The recruiting process, now in its third year, began to frustrate Foster, impairing his ability to focus on academics. National Signing Day was less than a month away, and Foster was ready to decide.
A MESSAGE FROM HOME
True to his dedication to family and community, Foster chose to play in the Semper Fidelis All-American Bowl at Chase Field over other national showcases.
“He wanted to share that with his Saguaro teammates,” Sanders said.
Foster got the chance to do that, and in the process met a few other local standouts, Chandler Hamilton defensive lineman Jaxon Hood and Peoria Centennial safety Zach Hoffpauir. The trio stayed in touch and at one point made a tentative agreement to play at ASU together.
Despite the agreement, Foster was still uncertain. But he was even more ready to end the process, so he schedule a news conference to announce his decision at Saguaro on Jan. 27, the birthday of both his father and late sister.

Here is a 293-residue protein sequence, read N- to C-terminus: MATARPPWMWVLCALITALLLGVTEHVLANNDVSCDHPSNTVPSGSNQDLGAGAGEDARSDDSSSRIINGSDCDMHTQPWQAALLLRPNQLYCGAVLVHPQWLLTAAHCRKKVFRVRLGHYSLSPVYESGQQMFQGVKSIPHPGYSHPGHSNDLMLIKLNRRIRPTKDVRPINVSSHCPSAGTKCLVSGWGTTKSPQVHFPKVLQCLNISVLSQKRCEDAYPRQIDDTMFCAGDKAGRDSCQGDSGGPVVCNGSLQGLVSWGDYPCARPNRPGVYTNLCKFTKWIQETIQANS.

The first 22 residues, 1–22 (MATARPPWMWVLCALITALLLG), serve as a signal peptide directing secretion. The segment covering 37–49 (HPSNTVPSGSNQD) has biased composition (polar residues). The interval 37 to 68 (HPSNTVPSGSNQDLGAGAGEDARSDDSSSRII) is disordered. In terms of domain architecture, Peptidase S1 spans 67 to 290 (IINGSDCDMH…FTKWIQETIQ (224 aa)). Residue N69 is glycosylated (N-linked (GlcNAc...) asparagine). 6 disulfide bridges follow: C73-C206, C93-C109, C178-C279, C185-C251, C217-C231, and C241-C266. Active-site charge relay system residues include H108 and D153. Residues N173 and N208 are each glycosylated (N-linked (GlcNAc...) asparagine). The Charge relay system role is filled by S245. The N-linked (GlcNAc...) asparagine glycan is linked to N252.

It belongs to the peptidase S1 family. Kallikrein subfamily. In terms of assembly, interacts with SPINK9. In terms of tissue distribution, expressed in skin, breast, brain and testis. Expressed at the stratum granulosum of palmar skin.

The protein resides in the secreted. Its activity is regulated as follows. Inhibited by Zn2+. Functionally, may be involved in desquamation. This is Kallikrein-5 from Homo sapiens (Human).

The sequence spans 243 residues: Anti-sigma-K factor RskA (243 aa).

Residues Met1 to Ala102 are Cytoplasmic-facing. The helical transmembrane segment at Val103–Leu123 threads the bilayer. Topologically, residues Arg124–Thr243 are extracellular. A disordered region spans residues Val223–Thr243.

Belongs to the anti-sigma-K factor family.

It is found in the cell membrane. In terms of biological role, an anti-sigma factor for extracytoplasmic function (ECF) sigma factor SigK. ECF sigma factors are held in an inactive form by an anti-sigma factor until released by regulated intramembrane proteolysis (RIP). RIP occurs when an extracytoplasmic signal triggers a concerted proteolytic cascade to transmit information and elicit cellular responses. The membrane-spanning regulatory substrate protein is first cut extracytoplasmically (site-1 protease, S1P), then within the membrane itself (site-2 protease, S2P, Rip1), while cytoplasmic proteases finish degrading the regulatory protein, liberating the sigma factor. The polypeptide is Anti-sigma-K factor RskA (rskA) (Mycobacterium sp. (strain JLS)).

Foster admits now there were times only a few days before the press conference he believed he would choose Cal.
The night before Foster was to announce his decision, he went to bed leaning toward ASU but still not certain what he would say at the podium the next day. He did not sleep much that night, but less because of his impending decision and more because of the emotions that come with his sister’s birthday each year.
Foster woke up in the morning to a slew of text messages — support from friends and family, last words of persuasion from coaches. But the one that captured his attention was from his father. It contained a picture of Foster’s sister with their father, who was wearing an ASU shirt. The photo confirmed his decision.
“In the back of my head I was like ‘OK, I really do think I want to stay home. I can’t see myself just leaving my family.’ … When I saw that picture it kind of just reassured me it was OK to make that decision.”